It's never easy to take that first step on the housing ladder, but happily, more and more people seem to be doing just that, with new figures from the Council of Mortgage Lenders (CML) revealing that first-time buyer activity jumped up in March, as growing numbers secured that all-important first mortgage.
The figures show that first-time buyers borrowed £4.9 billion to buy a home in March, a huge increase of 29% from February, as well as marking a rise of 9% year-on-year. This equates to 31,500 loans, up 30% month-on-month and 12 year-on-year – only 24,200 first-time buyers took that first step in February and just 28,100 did a year ago, with the latest figure being the highest seen so far this year.
Not only that, but more loans were advanced to first-time buyers in March this year than in any month of March since 2007, highlighting a definite improvement. This is backed up by additional findings from Connells Survey & Valuation, which show that first-time buyer valuations accounted for 34% of market activity in April, easily taking the lion's share.
This is up from 32% in March, too, continuing the trend of recent months. "First-time buyers have been responsible for more than 30% of valuation activity for over 12 months," said John Bagshaw of Connells, "as more aspiring homeowners get their first foot on the ladder."
This is certainly welcome news, and comes in spite of affordability challenges remaining heightened. After all, wage growth is stagnating and house prices are still high, and although there's been signs of house price growth slowing recently, they're not exactly cheap by anyone's standards.
However, mortgage rates are still at record lows, and this appears to be key. Indeed, further figures from the CML show that the proportion of income first-time buyers now have to devote to mortgage payments continues to remain among historic lows, with just 17.2% of household income going towards such costs.
This is despite the fact that the typical first-time buyer mortgage size increased slightly, rising from £132,200 in February to £133,500 in March, while the average household income remained at £40,000 (giving an income multiple of 3.53). Meanwhile, the average loan-to-value (LTV) edged down to 82.2%, suggesting that first-timers are able to stump up more of a deposit, which hopefully means they'll be able to secure a better mortgage rate.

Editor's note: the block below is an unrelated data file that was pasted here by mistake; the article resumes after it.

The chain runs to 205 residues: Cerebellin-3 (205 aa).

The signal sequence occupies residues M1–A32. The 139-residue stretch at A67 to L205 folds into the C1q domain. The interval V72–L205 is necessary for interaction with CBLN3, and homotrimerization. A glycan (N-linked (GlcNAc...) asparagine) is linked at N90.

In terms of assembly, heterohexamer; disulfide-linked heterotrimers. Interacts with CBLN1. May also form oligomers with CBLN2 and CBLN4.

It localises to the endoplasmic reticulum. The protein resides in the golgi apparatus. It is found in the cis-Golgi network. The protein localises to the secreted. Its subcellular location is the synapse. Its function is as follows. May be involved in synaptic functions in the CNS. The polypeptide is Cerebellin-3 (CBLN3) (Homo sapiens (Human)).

"It remains incredibly difficult to save for a deposit, but the lower cost of borrowing, combined with less competition from landlords, has meant more first-time buyers have been able to purchase a home," added John Bagshaw, with buy-to-let activity remaining subdued in light of recent tax changes.
Nonetheless, this is all great news for first-time buyers, and the trend looks set to continue. Paul Smee, director general of the CML, said that first-time buyer lending is "expected to maintain momentum in the light of the very attractive deals currently available", which means now could be a great time to get on board!
After all, there are plenty of first-time buyer mortgages to choose from. Moneyfacts' data shows that there are currently 286 mortgages available at 95% LTV, and another 630 at 90% LTV, both of which are prime first-time buyer territory.
Deals that require a deposit of just 5% could be particularly suited to those struggling to save a more significant sum, and although mortgage rates are higher at this level, they're not too prohibitive: the average two-year fixed mortgage rate at 95% LTV comes in at 4.20%, while the five-year equivalent is 4.56%, so don't let a small deposit hold you back.
However, if you can stump up a slightly bigger deposit, it could pay off – not only are there far more deals available at 90% LTV, but the average two-year fixed rate at this level is just 2.74%, according to the latest Moneyfacts UK Mortgage Trends Treasury Report, while the five-year equivalent clocks in at 3.34%.
Remember that these are just averages, too; you can find far lower rates by checking out our Best Buys to find the best first-time buyer mortgages on the market, so start comparing the options to see if you can be one of the thousands getting on the ladder this month.
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